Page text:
The Fall of Adam and Eve in John Milton's "Paradise Lost"

The Fall of Adam and Eve in John Milton's "Paradise Lost"
The story of Adam and Eve which is told in "Paradise Lost" has a symbolic meaning. It contrasts the two states of humanity - the original Edenic existence, when people were innocent and unaware of vices, and the life "after the Fall".
Following the biblical legend, Milton argues that the "fall" of mankind began with the moment when they tasted the fruit from the tree of good and evil:
Of Man's first disobedience, and the fruit

Of that forbidden tree, whose mortal taste

Brought death into the World, and all our woe,

With loss of Eden, till one greater Man

Restore us, and regain the blissful seat (Book I, 10).

Milton developed the philosophical ideas of this parable from the Bible it into the whole teaching of the problem, which constituted the central point of Calvinism and Puritanism. According to that beliefs, the man is initially sinful, his original sin must be atoned with a strict life, full of repentance and restrictions.
Milton solves the problem in a spirit of humanism. The books, depicting unblemished life of Adam and Eve in Paradise, says the man is a good being by nature. But God sent the archangel Raphael who warned that human nature was complex, and God created man "sufficient to have stood, but free to fall." (Book III, 99).
Bliss of Paradise - by Milton – is illusion that does not correspond to the nature of man, because a man body and spirit must be in harmony. Paradise life of Adam and Eve were incorporeal, that is most clearly seen in their love. With the knowledge of good and evil, they were imbued with a sense of first physical nature, but sensuality was not killed in their spirituality. This is shown in the fact that after learning about a violation of Eve, Adam decided to share her guilt. He did this out of love for her, and his love and sympathy strengthened the love of Eve to him.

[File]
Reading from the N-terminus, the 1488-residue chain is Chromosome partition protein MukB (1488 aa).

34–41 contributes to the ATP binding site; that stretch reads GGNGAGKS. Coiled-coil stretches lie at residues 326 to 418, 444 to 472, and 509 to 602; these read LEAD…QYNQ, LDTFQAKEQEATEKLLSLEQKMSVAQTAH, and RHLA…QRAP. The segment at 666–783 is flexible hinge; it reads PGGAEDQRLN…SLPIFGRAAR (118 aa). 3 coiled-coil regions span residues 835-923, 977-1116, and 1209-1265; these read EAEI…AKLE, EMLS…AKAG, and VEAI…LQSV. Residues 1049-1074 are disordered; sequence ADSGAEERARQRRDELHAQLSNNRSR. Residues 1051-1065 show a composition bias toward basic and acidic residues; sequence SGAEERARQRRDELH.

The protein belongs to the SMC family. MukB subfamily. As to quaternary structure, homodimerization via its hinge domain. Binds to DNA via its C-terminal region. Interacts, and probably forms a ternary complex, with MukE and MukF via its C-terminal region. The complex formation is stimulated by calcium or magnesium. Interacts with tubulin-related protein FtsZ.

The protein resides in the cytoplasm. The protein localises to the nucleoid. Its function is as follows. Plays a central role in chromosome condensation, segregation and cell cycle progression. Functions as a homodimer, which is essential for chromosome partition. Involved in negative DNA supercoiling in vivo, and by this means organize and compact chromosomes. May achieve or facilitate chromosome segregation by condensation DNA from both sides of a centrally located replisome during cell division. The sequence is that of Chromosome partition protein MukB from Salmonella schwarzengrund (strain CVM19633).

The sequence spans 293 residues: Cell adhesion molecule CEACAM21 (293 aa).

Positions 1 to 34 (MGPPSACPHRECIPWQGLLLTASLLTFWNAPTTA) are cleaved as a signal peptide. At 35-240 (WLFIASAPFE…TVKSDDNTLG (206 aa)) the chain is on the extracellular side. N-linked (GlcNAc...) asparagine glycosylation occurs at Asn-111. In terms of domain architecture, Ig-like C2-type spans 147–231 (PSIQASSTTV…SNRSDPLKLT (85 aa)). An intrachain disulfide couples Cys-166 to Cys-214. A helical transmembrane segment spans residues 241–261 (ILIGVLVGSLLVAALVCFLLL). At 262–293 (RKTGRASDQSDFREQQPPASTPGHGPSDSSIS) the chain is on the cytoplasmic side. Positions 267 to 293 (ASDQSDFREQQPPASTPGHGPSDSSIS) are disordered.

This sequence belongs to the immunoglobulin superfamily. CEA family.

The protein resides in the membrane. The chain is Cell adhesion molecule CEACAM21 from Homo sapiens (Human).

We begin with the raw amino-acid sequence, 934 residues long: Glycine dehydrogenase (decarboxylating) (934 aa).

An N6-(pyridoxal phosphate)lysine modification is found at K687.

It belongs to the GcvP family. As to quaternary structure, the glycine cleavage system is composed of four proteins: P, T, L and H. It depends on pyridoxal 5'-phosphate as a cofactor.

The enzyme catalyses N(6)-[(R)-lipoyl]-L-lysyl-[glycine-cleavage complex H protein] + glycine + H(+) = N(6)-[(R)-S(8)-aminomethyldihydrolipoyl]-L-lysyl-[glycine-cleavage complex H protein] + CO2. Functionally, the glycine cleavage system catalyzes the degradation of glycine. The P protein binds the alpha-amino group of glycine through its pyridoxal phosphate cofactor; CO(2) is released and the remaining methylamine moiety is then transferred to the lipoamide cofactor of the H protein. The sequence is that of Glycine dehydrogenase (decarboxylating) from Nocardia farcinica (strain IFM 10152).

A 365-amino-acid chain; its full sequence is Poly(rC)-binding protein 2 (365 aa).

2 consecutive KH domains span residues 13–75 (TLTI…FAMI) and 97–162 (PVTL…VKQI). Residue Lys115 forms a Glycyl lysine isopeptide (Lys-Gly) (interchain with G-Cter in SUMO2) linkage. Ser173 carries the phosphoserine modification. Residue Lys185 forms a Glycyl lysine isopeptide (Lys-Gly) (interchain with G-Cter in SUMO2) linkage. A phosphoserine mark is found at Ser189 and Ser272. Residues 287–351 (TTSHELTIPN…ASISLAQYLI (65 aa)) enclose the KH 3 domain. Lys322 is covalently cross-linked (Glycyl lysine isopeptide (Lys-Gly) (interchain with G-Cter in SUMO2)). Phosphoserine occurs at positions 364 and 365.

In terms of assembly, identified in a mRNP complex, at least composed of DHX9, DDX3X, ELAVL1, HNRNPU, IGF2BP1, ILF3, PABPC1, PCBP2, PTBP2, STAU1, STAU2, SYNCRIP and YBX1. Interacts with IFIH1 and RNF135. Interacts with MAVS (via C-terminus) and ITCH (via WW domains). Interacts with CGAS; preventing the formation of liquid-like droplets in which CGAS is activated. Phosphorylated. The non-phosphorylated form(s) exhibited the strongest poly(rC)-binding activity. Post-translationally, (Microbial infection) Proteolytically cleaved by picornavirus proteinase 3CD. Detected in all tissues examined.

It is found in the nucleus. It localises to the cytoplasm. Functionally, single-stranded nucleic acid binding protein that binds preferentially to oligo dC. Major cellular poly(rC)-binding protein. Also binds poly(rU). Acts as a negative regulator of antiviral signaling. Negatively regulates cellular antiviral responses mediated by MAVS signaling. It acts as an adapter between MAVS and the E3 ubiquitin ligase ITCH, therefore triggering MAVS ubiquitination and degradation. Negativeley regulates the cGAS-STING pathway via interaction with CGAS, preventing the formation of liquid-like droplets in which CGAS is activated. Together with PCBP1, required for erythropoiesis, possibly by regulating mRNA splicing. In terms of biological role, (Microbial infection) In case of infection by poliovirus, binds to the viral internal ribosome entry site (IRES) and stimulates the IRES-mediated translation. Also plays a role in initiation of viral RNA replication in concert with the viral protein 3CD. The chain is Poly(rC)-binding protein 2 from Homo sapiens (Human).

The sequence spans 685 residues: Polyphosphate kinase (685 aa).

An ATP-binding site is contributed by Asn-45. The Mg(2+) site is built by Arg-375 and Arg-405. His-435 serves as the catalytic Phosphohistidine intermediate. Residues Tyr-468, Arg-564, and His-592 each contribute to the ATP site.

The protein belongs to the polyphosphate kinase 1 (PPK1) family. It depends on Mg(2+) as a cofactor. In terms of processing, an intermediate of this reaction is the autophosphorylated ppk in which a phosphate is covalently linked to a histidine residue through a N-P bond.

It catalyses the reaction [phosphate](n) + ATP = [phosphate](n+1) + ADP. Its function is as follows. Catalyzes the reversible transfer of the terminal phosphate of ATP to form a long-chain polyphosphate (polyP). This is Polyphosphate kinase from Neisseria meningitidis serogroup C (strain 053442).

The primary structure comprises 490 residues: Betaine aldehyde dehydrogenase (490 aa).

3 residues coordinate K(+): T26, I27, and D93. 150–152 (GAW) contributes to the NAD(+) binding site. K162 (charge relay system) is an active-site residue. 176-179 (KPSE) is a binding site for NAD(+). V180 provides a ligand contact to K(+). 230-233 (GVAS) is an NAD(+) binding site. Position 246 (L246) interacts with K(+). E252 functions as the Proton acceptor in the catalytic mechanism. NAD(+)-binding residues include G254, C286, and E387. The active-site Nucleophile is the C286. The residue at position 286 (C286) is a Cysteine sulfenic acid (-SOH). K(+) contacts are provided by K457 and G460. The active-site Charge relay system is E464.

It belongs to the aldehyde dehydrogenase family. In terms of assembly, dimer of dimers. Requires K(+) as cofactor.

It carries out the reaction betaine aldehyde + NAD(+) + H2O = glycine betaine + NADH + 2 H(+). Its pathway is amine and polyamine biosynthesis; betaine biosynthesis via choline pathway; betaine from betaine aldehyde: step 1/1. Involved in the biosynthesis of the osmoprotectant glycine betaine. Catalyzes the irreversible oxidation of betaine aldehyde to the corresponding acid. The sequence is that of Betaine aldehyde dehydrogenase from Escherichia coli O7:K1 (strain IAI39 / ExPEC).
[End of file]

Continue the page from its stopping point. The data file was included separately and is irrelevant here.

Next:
However, it must be noted that in "Paradise Lost" there is no idea of equality of men and women, as Adam is the highest being according to Milton: "both not equal, as their sex not equal seemed." (Book IV, 295-6).
This tribute to the prejudices of his time can not stifle the compassion with which the author refers to his heroine. Even the "sin" committed by her, the author justified as she did it because of a true human desire for knowledge.
The essence of Milton's life philosophy was expressed in the speech of Adam
after his expulsion from Paradise. Eva desperately was thinking of suicide, but Adam calmed her saying about the great values of life: he knew that they were doomed to suffering and trials, and in no way inclined to downplay the hardships and dangers of earthly existence. But with all its difficulties the life in the eyes of Adam was not uniformly bleak, as :
This having learnt, thou hast attained the sum
Of Wisdom; hope no higher, though all the Stars
Thou knew’st by name, and all th’ ethereal Powers,
All secrets of the deep, all Nature’s works,
Or works of God in Heav’n, Air, Earth, or Sea,
And all riches of this World enjoy’dst,
And all the rule, one Empire: only add
Deeds to thy knowledge answerable, add Faith,
Add Virtue, Patience, Temperance, add Love,
By name to come called Charity, the soul
Of all the rest: then wilt though not be loth
To leave this Paradise, but shalt possess
A paradise within thee, happier far. (XII, 575–587)
Eva believed it was good to leave Paradise with Adam: "Staying the same one - same / loss of Paradise." Adam and Eve “like pilgrims, (...) hand in hand" left Paradise:
They, hand in hand, with wandering steps and slow,
Through Eden took their solitary way. (XII, 648—649).

Works cited:

Milton, John. “Paradise Lost”. Oxford World’s Classics edition. Stephen Orgel and Jonathan Goldberg, eds. New York: Oxford University Press, 2004.

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